The fallout from COVID-19 will linger beyond lockdowns for rated retail real estate investment trusts, according to new research.
COVID-19 containment measures have eroded the earnings of Australian and New Zealand retail REITs, hitting their credit quality amid unprecedented structural disruption, according to a new report by S&P Global Ratings.
“The fallout from COVID-19 will linger beyond lockdowns for rated retail REITs around the world,” Rhys Corry, a credit analyst at S&P Global Ratings, said.
“For Australian and New Zealand retail landlords, revenues plunged over the past few months as stores were shuttered and tenants were unwilling or unable to pay their scheduled rents.”
According to S&P research, while landlords used various strategies to protect their credit quality, including equity raising, dividend cuts and reduced capital expenditure, the pandemic fallout is expected to extend well beyond lower rental collections over the next few months.
The structural pain is also expected to prolong as faster adoption of e-commerce and changing consumption patterns continue to buffet the sector.
While online shopping has been a structural threat facing Australian retail landlords for some time, it has been a slow burn, S&P judged.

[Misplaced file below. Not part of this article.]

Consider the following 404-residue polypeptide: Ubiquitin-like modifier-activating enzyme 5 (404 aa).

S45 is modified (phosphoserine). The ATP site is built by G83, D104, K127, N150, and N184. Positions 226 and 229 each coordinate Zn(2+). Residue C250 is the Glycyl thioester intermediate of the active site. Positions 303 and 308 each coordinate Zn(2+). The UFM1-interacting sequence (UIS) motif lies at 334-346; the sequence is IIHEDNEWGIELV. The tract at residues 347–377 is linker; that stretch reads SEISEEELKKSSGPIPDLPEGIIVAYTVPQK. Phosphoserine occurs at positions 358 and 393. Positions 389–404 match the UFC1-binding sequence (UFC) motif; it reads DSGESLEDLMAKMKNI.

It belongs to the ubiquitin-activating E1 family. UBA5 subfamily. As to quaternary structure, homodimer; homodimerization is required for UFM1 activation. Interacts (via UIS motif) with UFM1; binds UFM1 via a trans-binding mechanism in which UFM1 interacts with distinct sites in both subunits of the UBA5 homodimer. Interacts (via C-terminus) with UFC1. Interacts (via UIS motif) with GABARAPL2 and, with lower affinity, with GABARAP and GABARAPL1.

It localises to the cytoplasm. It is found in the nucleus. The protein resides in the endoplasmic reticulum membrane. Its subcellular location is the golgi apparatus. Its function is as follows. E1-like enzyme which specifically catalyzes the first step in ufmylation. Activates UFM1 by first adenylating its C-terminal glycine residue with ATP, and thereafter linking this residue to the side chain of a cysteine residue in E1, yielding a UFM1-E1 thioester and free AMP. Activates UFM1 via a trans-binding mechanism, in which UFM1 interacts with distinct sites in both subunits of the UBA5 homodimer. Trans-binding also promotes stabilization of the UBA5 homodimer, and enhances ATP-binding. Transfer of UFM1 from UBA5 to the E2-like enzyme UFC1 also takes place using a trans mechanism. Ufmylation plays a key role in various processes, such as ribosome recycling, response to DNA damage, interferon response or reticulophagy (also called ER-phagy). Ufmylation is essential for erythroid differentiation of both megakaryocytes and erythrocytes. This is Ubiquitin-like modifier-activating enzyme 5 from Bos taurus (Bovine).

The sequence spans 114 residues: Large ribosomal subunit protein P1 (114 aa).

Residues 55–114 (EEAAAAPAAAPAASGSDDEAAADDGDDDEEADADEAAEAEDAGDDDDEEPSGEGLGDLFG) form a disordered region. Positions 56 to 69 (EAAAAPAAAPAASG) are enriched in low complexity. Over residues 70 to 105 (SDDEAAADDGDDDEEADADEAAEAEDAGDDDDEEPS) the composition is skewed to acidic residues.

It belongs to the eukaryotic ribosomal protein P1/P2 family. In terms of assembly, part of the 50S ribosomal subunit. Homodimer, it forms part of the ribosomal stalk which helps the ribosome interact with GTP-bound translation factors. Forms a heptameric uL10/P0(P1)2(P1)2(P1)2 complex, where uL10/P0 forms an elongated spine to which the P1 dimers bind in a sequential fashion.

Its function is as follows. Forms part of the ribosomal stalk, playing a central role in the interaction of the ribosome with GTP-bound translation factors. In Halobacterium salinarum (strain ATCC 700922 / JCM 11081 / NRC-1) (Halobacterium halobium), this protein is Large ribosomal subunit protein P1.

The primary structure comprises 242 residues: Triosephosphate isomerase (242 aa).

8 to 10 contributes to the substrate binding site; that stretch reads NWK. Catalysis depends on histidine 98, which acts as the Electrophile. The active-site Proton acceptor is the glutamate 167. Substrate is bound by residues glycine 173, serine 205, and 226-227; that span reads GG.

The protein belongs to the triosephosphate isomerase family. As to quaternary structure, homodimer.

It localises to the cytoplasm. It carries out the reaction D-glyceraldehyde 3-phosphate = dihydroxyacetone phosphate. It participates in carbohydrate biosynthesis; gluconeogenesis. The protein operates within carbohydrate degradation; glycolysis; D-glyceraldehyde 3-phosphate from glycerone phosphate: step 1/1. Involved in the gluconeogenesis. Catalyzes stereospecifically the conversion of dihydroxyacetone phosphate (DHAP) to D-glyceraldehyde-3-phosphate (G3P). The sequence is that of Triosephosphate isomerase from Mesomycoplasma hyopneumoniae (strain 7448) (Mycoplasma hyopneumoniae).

The agency noted, however, that while the level of e-commerce sales as a proportion of in-store retail sales remains well below markets such as China, the UK and the US, the COVID-19 pandemic has fast-tracked growth in online sales, intensifying pressure on retail landlords.
Australia Post revealed last year that 200,000 shoppers shopped online for the first time in April 2020, following the instatement of the first lockdown country-wide, with over a third of new shoppers opting for multiple purchases.
Late last year, Moody’s Investors Service predicted that the aggregate net operating income of Australian REITs would grow in the next 12-18 months, despite long-term structural challenges.
“A renewed focus on supply chains because of coronavirus disruptions and limited space availability will support demand for industrial assets, benefiting A-REITs active in this space,” Matthew Moore, Moody’s vice president and senior credit officer, said at the time.
Overall, Moody’s said it expects the rated REITs’ aggregate net operating income will grow around 2 to 3 per cent over the same period.